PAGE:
(The Center Square) – Statewide, fewer New York residents smoke, compared to the rest of the country, but high rates of income inequality has resulted in chronic disparities in health resources.
These were among some of the findings in the recently released 2020 edition of America’s Health Rankings, an annual report from United Health Foundation. The document looked at each state’s health realities at the outset of COVID-19.
In an executive summary, authors of the report said a number of changes have been incorporated into what is the 31st edition of the document.
“Using an updated model, this year’s annual report examines the impact that social, economic and environmental factors have on overall health,” the authors wrote. “The report highlights 74 measures of population health, covering social and economic factors, physical environment, clinical care, behaviors and health outcomes data, drawing from 20 publicly available data sources.”
As a state, New York fared well in a number of metrics, including a low rate of cigarette smoking. The state tied with Maryland as having the 7th lowest percentage of adult smokers, clocking in at 12.7 percent.
Gov. Andrew Cuomo and other state officials have been on the attack of nicotine and e-cigarette use in recent years. Early in 2020, for example, Cuomo announced the campaign #NoVapeNY, which took aim at the online, phone and mail order sale of e-cigarettes.
“This is a scourge on our state and our nation,” Cuomo said in his announcement of the campaign and legislation. “If these chemicals don’t kill you, you wind up addicted to nicotine.”
An increasing number of residents across the state also have taken to exercise in recent years. According to data culled for the report, the number of adults engaging in physical activity increased 22 percent between 2017 and 2019.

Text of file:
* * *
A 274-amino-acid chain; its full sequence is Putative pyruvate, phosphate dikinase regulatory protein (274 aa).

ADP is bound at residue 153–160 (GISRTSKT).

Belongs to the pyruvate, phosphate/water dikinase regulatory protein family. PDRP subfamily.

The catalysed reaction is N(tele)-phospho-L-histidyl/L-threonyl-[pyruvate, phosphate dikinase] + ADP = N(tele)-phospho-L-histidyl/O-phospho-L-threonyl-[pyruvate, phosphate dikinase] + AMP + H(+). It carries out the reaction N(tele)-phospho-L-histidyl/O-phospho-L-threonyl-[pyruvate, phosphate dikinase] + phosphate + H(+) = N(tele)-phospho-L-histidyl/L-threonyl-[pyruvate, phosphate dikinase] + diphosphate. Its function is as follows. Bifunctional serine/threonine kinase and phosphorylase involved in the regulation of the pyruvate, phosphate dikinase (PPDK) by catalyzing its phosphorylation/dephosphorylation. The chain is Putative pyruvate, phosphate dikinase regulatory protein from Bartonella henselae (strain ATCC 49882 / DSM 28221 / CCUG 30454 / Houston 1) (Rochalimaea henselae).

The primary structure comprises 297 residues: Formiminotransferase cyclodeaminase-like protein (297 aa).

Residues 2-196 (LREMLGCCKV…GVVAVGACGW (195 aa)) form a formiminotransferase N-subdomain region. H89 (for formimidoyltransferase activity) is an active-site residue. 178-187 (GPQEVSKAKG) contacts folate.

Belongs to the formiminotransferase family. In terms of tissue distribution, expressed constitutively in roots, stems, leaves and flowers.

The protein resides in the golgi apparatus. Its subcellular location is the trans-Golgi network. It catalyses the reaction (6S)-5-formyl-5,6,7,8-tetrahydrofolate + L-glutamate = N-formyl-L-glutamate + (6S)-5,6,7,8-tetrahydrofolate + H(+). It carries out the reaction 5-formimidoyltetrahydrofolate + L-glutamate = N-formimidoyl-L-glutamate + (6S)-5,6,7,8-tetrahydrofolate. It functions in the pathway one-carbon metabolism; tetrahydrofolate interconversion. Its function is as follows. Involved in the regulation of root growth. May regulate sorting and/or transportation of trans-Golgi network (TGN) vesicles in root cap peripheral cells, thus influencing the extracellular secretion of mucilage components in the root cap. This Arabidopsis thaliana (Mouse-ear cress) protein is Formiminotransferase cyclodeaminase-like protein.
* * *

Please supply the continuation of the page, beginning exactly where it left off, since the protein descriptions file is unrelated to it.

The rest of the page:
But New York also ranked at or near the bottom in a number of other metrics. The state ranked No. 45 in the country for child immunizations. Based on findings, United Health researchers reported 70.8 percent of children received the recommended doses of seven key vaccines.
Researchers also noted higher than average rates of income inequality and the scenario’s correlation to health.
In this year’s state profile, New York continued increases in a number of negative conditions – including chlamydia, up 44 percent; suicide, up 21 percent; and obesity, up 15 percent.
Nationwide, United Health researchers pinpointed a number of trends, particularly within the realm of mental health.
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Leading up to the pandemic, the suicide rate across the U.S. increased 2 percent between 2017 and 2018, which the authors said was “continuing an upward trend.”
Additionally, 1.3 million more adults in the country reportedly suffered from mental health distress between 2018 and 2019, which represented an 11 percent increase.
“The suicide rate has increased 23 percent nationally since 2009,” the new report states. “Notably, the suicide rate has increased 28 percent among females and 21 percent among males since 2009.”
But there was one related nationwide statistic that was positive: Each state reported an increased supply of mental health providers in recent yearly comparisons.
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